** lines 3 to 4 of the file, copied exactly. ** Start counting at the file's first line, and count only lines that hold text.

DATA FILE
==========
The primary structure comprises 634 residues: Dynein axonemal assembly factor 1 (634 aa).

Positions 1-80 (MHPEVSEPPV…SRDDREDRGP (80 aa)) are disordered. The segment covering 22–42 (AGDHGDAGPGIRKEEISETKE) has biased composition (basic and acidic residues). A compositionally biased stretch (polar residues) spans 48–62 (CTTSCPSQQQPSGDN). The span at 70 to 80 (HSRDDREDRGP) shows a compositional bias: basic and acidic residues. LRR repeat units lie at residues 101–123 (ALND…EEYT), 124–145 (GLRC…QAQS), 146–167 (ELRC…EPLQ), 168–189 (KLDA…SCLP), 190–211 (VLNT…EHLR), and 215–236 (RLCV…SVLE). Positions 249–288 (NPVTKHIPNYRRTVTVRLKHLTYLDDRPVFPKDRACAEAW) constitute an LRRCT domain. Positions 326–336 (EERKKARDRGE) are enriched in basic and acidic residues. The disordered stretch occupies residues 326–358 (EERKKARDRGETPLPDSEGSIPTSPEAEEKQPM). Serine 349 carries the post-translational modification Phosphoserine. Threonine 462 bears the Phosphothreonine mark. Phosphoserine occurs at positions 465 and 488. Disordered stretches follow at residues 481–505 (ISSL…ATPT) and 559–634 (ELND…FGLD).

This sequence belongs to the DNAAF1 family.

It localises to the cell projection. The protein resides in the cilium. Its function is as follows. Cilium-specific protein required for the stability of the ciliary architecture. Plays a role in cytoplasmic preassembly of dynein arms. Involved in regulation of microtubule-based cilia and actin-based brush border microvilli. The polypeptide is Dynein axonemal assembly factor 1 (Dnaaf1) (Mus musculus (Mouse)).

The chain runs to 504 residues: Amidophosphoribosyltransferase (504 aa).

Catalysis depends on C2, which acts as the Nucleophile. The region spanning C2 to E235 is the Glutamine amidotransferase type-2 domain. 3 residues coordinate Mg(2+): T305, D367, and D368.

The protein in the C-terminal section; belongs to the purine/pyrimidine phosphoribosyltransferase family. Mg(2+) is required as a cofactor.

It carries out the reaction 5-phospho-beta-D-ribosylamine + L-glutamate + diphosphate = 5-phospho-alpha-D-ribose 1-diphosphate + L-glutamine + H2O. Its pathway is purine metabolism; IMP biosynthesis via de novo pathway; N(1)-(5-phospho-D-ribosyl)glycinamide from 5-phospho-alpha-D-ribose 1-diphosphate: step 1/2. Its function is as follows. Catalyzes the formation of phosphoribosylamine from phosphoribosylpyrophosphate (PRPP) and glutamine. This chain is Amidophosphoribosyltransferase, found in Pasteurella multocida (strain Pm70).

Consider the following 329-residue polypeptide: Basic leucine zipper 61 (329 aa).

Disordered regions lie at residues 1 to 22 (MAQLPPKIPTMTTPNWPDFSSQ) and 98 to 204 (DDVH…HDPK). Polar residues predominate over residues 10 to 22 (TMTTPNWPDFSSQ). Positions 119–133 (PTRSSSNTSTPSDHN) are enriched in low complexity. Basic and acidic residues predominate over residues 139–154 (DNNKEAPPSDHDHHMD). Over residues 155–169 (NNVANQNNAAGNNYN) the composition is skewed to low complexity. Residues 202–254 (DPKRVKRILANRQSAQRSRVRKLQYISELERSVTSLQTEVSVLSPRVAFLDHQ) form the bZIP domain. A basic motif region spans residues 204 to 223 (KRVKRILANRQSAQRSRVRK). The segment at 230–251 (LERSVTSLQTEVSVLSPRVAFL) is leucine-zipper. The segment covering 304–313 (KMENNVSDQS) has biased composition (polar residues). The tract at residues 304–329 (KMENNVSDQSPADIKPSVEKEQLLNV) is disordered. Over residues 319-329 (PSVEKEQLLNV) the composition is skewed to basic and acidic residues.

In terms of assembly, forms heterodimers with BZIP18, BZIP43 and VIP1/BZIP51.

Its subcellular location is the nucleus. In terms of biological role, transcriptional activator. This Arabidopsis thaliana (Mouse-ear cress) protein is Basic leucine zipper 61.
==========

This sequence belongs to the DNAAF1 family.

It localises to the cell projection. The protein resides in the cilium. Its function is as follows. Cilium-specific protein required for the stability of the ciliary architecture. Plays a role in cytoplasmic preassembly of dynein arms. Involved in regulation of microtubule-based cilia and actin-based brush border microvilli. The polypeptide is Dynein axonemal assembly factor 1 (Dnaaf1) (Mus musculus (Mouse)).